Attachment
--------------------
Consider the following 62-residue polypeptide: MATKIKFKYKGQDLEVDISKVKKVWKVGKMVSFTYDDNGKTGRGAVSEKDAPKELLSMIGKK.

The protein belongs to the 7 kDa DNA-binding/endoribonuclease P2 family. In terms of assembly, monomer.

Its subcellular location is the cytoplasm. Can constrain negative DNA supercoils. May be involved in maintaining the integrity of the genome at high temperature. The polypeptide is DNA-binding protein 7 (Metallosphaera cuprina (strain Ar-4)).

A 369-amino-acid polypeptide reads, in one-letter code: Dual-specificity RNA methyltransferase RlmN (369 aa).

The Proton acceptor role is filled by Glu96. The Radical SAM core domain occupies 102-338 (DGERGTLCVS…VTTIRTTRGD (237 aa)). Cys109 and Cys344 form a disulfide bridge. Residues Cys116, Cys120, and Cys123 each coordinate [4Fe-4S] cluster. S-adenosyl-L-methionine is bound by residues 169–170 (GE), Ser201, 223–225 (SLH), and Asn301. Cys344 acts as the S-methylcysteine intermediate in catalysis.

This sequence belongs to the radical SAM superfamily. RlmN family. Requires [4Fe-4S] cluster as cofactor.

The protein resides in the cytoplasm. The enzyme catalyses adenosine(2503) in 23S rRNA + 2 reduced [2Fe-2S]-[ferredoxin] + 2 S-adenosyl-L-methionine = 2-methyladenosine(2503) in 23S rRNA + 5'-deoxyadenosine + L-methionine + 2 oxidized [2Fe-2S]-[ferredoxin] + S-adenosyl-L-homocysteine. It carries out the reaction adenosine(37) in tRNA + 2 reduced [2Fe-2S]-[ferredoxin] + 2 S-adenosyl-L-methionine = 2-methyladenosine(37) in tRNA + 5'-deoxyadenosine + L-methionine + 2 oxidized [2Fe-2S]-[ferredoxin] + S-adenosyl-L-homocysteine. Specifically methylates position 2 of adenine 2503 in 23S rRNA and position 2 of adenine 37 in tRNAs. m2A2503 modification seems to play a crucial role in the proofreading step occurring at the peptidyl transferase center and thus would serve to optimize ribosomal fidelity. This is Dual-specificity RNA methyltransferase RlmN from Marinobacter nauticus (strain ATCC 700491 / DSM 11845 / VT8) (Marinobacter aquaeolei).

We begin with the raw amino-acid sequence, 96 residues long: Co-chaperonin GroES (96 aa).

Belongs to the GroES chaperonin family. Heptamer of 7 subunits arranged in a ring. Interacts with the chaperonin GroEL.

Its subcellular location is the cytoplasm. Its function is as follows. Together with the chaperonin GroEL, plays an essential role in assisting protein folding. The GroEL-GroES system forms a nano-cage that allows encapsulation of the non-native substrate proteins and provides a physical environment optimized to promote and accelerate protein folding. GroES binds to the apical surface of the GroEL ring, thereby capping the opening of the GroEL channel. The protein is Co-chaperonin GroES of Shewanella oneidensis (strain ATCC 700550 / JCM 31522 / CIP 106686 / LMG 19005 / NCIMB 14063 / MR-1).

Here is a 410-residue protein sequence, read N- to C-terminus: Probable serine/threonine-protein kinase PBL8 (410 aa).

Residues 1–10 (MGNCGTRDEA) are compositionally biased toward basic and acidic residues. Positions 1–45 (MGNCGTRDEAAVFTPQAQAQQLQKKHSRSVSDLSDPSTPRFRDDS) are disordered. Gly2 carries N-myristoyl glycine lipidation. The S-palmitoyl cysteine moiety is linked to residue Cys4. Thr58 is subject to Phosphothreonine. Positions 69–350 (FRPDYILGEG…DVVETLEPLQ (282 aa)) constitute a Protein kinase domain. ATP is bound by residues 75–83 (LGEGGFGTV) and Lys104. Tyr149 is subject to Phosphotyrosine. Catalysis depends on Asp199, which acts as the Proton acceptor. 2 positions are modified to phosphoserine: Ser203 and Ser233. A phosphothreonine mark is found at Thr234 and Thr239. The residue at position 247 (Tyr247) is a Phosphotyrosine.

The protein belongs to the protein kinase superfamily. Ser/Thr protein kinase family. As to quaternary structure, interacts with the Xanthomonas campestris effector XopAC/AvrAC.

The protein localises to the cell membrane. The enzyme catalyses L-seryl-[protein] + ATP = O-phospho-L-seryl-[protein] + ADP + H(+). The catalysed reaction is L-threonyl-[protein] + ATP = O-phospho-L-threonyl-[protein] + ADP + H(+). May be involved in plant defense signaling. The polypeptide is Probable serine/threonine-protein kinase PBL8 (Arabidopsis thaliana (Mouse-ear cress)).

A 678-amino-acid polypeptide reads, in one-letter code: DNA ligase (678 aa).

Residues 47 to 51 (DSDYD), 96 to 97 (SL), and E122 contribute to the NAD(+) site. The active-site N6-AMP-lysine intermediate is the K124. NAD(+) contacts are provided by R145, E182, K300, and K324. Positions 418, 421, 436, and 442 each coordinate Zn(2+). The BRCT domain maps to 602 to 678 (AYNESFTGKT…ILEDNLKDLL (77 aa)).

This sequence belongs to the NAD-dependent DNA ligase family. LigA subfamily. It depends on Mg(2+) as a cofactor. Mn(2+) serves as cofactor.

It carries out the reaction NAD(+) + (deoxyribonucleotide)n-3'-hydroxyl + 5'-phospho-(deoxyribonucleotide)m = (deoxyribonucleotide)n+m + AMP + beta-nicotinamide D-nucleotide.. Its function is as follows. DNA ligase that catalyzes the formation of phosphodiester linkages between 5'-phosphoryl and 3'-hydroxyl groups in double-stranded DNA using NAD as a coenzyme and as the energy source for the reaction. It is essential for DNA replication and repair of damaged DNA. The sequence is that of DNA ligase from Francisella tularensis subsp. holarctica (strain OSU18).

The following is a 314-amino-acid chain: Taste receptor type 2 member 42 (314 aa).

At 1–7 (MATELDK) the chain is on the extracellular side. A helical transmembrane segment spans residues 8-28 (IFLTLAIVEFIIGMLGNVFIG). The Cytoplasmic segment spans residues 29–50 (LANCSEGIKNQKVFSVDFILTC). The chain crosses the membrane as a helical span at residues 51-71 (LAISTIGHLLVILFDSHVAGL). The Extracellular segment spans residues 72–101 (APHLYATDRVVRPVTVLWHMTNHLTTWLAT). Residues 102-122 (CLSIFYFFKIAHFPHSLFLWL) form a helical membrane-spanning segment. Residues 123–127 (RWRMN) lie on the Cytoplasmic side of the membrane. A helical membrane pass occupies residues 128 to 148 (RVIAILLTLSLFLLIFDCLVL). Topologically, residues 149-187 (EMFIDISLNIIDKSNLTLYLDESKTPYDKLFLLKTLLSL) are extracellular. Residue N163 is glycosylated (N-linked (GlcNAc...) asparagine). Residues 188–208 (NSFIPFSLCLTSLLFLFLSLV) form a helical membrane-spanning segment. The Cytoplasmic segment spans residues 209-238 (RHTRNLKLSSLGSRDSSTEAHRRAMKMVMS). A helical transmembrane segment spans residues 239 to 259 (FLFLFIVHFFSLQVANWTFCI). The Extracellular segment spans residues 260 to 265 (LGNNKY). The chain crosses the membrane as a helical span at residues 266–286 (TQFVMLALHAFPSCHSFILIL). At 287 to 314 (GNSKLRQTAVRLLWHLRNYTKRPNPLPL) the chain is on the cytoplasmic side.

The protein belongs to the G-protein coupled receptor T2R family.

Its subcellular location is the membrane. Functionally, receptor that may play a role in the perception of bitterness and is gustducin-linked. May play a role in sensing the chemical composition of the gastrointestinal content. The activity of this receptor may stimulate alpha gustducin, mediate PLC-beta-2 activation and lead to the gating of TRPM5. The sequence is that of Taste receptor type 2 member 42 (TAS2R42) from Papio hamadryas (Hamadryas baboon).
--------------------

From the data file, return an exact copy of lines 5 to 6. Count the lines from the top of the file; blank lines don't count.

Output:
The Proton acceptor role is filled by Glu96. The Radical SAM core domain occupies 102-338 (DGERGTLCVS…VTTIRTTRGD (237 aa)). Cys109 and Cys344 form a disulfide bridge. Residues Cys116, Cys120, and Cys123 each coordinate [4Fe-4S] cluster. S-adenosyl-L-methionine is bound by residues 169–170 (GE), Ser201, 223–225 (SLH), and Asn301. Cys344 acts as the S-methylcysteine intermediate in catalysis.

This sequence belongs to the radical SAM superfamily. RlmN family. Requires [4Fe-4S] cluster as cofactor.